[Gc] leak with finalizers

Hans Boehm Hans.Boehm at hp.com
Wed Feb 23 20:55:38 PST 2005


Paolo -

I'm very surprised that this shows up regularly in .NET applications.
That suggests that a very large fraction of objects are either
finalizable, or reachable from finalizable objects.  I've never seen
that outside of .NET.  But I've heard similar things from others about
.NET applications.  I'd love to understand the discreptancy.

As far as the patch is concerned, does your patch also work for you
if you check for a geometric increase in the number of finalizable
objects, e.g. that it grew by at least 10%?  I would find that a little
easier to justify than the current patch.  An absolute number here
doesn't seem very meaningful, since everything else grows with heap
size.  In a huge heap, you'd be testing for a tiny growth.
(I'd also perform that test last, since GC_should_collect() should
normally be more likely to succeed.)  I'd be OK with taking such
a modified patch, since it seems like a clear improvement, even if
it's not ideal.

A more robust fix might be to track the number of bytes marked from
finalizable objects, and basically count those as though that many bytes
were allocated.  If lots of bytes are marked this way, you are
either making progress in running finalizers, or (in other environments)
you have long finalizer chains and need frequent collections.

But this seems hard if you want to account for pointerfree objects
correctly.  I don't see how to do it without cloning GC_mark_from().
(That might actually be a reasonable thing to do, since on X86 machines
you may want multiple clones for AMD vs. Intel anyway, and once you
have the infrastructure for two clones ...)

GC7.0 counts the number of set marks in each block, so you could avoid
the problem there, if you were willing to make an extra pass over all the
block headers.

There are some other issues with this scenario.  In particular, the marking
from finalizable objects is currently always done sequentially, on the
assumption that it doesn't take much time.  Once we all have dual core
or larger processor chips, having most of the marking done here
isn't going to be good either.

Hans

On Sun, 20 Feb 2005, Paolo Molaro wrote:

> On 12/24/04 Paolo Molaro wrote:
> > Yep, confirmed. Sadly the C# example has a slightly different patterns and
> > eventually it will go out of mem anyway. I'll try to reproduce with a C
> > program. Adding a GC_gcollect() at the right place in the C# code makes it
> > work fine, too, so it seems to be very sensitive to the time a collection
> > happens...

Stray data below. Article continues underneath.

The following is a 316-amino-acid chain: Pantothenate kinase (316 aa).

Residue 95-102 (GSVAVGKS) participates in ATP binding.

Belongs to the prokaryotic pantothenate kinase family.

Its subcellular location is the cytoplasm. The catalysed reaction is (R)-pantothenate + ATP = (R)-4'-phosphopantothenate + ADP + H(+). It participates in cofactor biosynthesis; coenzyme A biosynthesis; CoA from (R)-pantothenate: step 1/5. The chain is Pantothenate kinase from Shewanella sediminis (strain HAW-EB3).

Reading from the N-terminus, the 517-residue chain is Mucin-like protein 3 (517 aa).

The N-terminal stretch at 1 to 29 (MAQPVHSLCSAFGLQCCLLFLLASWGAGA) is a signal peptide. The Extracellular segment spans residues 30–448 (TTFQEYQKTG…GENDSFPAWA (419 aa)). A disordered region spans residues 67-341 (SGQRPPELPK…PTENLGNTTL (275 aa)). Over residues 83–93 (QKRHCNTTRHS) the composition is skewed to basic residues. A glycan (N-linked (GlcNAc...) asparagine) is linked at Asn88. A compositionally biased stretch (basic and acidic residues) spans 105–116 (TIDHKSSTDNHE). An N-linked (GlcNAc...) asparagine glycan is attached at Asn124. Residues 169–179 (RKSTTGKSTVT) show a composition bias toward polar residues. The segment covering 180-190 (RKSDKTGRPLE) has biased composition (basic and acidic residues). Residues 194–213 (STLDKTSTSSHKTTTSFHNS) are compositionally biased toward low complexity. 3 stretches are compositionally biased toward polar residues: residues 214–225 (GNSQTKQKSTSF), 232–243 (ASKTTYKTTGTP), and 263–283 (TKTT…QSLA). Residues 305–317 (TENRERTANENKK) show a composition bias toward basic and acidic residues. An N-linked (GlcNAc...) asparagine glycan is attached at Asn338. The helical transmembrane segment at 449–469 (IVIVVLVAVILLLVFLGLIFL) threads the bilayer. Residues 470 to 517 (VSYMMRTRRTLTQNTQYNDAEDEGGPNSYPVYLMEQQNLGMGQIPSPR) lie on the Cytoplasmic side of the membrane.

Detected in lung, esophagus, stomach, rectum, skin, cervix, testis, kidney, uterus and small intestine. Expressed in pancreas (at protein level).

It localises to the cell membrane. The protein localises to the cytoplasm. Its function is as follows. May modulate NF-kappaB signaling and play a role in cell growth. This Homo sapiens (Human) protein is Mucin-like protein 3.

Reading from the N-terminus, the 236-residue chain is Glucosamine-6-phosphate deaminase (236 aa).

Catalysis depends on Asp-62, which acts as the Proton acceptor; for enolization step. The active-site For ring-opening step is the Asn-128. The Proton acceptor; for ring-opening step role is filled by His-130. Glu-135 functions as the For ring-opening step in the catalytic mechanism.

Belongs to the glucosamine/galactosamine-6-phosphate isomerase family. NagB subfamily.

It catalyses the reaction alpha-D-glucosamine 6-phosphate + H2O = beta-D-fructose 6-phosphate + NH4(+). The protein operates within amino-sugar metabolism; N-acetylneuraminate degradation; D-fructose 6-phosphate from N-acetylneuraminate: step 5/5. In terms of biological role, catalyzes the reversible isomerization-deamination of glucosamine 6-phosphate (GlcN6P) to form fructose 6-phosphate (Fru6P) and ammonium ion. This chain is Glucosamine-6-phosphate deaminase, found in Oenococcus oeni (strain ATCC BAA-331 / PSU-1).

>
> In the last few weeks I made changes to the mono runtime so that more
> objects are allocated as pointer-free. I also reduced the amount
> of runtime data structures that use libgc for allocation, ensuring
> that only the minimum amount of memory is allocated with libgc.
> This fixed the issue with the C# app not behaving correctly when
> setting the max heap size with the test case.
>
> > > I wouldn't be surprised if other implementations had similar problems
> > > with such code.
> >
> > The C# equivalente has been reported to work fine with the MS CLR.
> >
> > > The workaround is to avoid finalization of objects that reference
> > > huge amounts of memory.  If possible, finalize a smaller object that
> > > is referenced by the main object instead.
> >
> > Unfortunately we can't ask our users to rewrite their code:-)
>
> We have been testing the attached patch for the last few days.
> It attempts to avoid increasing the heap size if a large amount
> of finalizable objects were allocated recently and if the last
> finalization runs had freed some memory. This should ensure that
> forward progress is made (though I guess it may happen that
> a useless GC is done in some cases, before deciding it really
> needs to expand).
> The patch fixes the test case completely (no need to set the max
> heap size) and many other programs running in mono behave much
> better now: programs that used to increase the heap size until
> they got to a crawl now have steady memory usage.
> The 500 constant (number of objects with finalizers) is a guess
> that happens to balance between memory usage and performance: I
> guess we could make it configurable, so it's decreased when
> the runtime knows that many finalizers are created that point to
> potentially big arrays or objects. I haven't tried this kind
> of runtime tweaking.
> Comments welcome.
>
> lupus
>
> --
> -----------------------------------------------------------------
> lupus at debian.org                                     debian/rules
> lupus at ximian.com                             Monkeys do it better
>


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